24. You cringe when you see old pictures of yourself
You’re not as impressed with other well dressed people.
26. You see collar gap all the time, everywhere (especially on celebrities)
27. You have mornings where you effortlessly just nail your outfit
28. There are days when you’re late to work because you can’t figure out what you want to wear
29. People compliment you regularly
30. You resist the urge to tell random strangers to get their pants hemmed
You expect more of yourself. Other people expect more of you.
32. You start to expect the occasional compliment
33. Women who never noticed you before notice you
34. You feel the urge to get (or stay) fit
35. Suits become comfortable
36. You acquire accessories (sunglasses, watches, belts)
37. You acquire more accessories (bags, ties, pocket squares)
38. Your apparel budget triples
39. Women mind less when they catch you checking them out
You notice the style details (good or bad) in everyone you see. You become an expert people watcher.
41. Men become jealous of you
42. People expect you to act like you dress
43. People expect you to be well spoken
44. Everyone says ‘hi’ to you
45. You ask random men for advice on style forums
46. You critique outfits for random men on style forums
47. Acronyms like MFA, OCBD, DB, and MoP mean something to you
People assume you’re the boss or work at high end establishments, they assume you have money, that you own the Lexus or Mercedes parked out front.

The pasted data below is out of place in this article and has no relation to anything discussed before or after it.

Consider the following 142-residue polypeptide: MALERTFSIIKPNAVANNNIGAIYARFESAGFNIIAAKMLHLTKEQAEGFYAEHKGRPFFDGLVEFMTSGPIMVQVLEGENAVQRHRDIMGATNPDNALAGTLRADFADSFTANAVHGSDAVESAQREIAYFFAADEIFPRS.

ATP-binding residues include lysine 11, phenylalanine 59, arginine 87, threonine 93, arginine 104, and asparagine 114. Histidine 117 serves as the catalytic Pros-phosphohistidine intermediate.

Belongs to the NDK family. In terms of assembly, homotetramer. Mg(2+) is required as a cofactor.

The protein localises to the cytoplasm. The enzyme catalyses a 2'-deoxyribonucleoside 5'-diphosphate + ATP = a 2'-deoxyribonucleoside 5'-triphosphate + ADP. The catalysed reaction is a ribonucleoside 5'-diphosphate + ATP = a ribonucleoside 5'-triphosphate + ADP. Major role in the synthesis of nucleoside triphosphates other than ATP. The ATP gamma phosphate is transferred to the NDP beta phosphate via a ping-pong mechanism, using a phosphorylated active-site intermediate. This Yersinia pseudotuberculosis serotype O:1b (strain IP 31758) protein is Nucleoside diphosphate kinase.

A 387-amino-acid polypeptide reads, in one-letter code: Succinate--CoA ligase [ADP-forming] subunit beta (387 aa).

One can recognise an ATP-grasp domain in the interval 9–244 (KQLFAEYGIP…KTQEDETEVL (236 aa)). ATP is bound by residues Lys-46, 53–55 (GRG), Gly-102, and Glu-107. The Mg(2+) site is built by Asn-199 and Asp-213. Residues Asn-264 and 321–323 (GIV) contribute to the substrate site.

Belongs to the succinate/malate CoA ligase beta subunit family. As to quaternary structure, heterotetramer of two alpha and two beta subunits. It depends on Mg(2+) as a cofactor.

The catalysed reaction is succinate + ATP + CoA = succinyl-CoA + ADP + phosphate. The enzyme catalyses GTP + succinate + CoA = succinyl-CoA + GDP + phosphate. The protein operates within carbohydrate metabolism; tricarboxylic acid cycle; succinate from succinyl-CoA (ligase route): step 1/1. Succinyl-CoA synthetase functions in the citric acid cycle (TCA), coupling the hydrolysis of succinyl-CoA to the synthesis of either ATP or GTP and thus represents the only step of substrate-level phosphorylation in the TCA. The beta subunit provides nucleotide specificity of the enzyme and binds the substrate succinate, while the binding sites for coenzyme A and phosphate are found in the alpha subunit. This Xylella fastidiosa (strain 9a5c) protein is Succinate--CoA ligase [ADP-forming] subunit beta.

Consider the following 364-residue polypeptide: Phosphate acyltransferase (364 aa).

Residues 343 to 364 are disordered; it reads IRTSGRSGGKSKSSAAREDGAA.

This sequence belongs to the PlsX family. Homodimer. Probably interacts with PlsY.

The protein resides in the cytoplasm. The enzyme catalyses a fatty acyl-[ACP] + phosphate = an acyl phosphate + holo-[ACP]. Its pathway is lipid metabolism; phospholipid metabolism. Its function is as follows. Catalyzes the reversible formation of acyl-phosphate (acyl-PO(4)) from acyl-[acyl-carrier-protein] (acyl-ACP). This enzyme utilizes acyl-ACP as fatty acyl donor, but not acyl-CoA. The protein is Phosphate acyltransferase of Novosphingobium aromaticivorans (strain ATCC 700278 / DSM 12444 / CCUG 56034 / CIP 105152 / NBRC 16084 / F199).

49. Older people assume the best about you
50. Superiors at work take you more seriously
51. Cabs always pick you up
52. You realize that going sockless can be delightful
53. You get comfortable with people looking at you
54. You give half your clothes away
55. Baristas and servers remember your name
56. You start hating business casual (you’d much prefer just casual or dressy)
Bartenders serve you first.
58. You stop wearing
59. Every time you wear loafers your friends say: “Oh, you’re dressing up? Now I have to change!”
60. You’re girlfriend becomes proud of you in a new way
61. You begin to understand the power of appearances
62. Shopping becomes sport
63. You constantly receive packages in the mail
64. You always have something that needs to be returned
65. You consider moving just to get more closet space
66. Your dry cleaning bill quadruples
It all starts to make sense. You can make smart, confident decisions about what goes with what. You start trusting yourself when something doesn’t look right, and you know why.
68. You hate being underdressed
69. You overdress sometimes (but it’s better than being underdressed)
70. You know your measurements
71. You understand why women love walk in closets
72. In meetings, people let you speak